The Lyme Timber Company and Three Rivers Forest Management are holding a forestry summer series to introduce their operations to the public.
The series will focus on Lyme’s investments in timberland and related businesses in the region, approaches to forest management, and conservation strategies.
From 3 to 5 p.m. Monday, a session will be held in Potter County on harvesting and log markets.
The meeting will be held at Northern Appalachian Log & Forestry yard, 301 Old Colesburg Road, Coudersport, located along Route 44, 1.2 miles north of US Route 6 in Coudersport.
Paul Buchsen, president, Northern Appalachian Log and Forestry, will lead a tour of the Northern Appalachian log sort yard and discuss hardwood log markets in the U.S. and overseas. Jim Hourdequin, CEO, Lyme Timber, will lead a visit to an active timber harvesting job on Lyme lands and discuss cut-to-length and other mechanized harvesting systems on Lyme lands.
A Cameron County meeting will be held from 3 to 5 p.m. Aug. 5 at the Emporium Hardwood sawmill, located along Route 120, a half mile south of the intersection with Route 155 on the east side of Emporium.
Ed Weiner, mill manager, Emporium Hardwoods, will lead a tour of the newly rebuilt Emporium Hardwoods sawmill; in 2017, millions in damages was sustained in a fire at the mill. Participants in the tour will be guided through the log yard, sawmill, and dry kiln operation. Representatives from Lyme will discuss Lyme’s recent significant, minority investment in the mill.
Over the past two years, Lyme has purchased approximately 57,000 acres in McKean, Potter, and Cameron counties. In the summer of 2018, Lyme granted the Pennsylvania Department of Conservation and Natural Resources a working forest conservation easement on approximately 9,200 acres of the Sterling Run tract in Cameron County.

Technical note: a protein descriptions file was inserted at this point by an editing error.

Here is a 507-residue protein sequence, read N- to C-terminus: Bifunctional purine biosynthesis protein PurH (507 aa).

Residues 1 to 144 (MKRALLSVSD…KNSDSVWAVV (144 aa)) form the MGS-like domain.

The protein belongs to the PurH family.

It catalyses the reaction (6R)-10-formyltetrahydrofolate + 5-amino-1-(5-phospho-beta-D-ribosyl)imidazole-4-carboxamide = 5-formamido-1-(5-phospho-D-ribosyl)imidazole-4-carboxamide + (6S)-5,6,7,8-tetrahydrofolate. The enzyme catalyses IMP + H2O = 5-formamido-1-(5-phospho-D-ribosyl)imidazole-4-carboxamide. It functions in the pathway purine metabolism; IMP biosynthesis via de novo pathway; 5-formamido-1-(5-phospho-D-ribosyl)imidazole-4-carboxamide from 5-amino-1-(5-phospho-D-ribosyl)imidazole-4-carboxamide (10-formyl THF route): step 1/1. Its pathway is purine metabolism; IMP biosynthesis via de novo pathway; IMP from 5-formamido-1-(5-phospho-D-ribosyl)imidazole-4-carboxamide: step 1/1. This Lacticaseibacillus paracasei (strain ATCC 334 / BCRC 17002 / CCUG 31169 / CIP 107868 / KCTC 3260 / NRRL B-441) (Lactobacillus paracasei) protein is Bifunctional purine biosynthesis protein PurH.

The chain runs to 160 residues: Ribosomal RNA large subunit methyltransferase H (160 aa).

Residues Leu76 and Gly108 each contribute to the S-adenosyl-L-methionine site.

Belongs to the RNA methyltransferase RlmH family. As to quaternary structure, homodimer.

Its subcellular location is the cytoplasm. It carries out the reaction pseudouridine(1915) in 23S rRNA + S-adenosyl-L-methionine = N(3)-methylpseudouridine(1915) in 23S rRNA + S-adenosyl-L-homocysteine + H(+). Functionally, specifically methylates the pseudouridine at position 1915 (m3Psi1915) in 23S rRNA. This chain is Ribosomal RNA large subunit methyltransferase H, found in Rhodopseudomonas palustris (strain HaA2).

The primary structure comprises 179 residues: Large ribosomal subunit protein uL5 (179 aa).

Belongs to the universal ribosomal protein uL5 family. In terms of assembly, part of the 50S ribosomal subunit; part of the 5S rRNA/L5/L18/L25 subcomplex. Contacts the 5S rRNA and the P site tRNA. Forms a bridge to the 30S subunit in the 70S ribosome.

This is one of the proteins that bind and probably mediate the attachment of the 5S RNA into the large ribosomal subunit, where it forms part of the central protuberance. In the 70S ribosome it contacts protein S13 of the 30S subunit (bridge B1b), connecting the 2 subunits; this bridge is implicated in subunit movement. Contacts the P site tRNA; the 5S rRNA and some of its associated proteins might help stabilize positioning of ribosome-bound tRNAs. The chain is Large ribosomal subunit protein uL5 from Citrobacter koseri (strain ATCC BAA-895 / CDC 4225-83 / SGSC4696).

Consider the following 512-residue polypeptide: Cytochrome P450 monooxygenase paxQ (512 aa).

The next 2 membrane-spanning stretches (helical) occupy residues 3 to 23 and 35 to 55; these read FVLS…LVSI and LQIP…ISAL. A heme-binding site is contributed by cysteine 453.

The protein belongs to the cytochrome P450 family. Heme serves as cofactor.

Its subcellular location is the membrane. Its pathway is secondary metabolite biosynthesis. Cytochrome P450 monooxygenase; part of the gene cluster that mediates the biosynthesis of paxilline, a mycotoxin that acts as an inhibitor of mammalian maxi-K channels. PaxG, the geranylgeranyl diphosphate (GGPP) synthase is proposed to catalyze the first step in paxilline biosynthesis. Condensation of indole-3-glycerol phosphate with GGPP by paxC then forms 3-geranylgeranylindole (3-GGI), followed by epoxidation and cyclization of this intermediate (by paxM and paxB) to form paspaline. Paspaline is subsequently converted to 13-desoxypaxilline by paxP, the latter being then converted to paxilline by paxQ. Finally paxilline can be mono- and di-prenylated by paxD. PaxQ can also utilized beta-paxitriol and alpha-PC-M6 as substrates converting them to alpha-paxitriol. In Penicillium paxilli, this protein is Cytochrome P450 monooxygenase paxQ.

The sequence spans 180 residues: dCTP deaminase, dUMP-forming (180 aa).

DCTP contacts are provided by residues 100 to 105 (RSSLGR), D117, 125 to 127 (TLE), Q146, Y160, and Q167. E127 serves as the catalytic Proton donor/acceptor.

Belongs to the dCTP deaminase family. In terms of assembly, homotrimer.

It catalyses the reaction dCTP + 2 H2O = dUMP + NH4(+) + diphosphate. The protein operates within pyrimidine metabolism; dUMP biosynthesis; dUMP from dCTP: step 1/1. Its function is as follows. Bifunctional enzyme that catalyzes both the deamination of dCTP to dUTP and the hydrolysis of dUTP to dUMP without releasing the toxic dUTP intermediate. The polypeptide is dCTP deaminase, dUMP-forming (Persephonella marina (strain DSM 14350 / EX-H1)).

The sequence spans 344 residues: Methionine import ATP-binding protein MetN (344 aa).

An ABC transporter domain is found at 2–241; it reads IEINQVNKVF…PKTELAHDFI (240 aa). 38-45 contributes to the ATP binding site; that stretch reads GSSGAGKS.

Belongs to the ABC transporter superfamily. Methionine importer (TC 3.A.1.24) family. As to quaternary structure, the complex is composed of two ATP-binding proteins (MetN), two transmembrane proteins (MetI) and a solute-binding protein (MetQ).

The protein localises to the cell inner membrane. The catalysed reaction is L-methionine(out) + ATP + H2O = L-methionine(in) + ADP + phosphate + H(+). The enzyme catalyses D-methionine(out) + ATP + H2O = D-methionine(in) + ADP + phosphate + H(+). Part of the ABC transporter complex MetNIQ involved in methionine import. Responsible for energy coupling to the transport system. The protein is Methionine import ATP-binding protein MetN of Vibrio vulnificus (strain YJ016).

Working forest conservation easements maintain traditional uses of the forest by restricting development and subdivision, allowing public recreational access, and requiring sustainable forestry practices in perpetuity. Lands that are subject to the easements remain in private hands and on the local property tax rolls. In coming years, Lyme hopes to sell conservation easements on additional portions of its timberland while continuing to manage the land for sustainable timber production, wildlife habitat, and recreational use.
The forestry summer series is intended for the public and introduces all aspects of Lyme’s business model, including forest management, silviculture (the growing and cultivation of trees), conservation strategies, acid mine drainage remediation, harvest operations, log marketing, and sawmilling.
The first session, held Monday in Crosby, McKean County, was well attended, officials stated.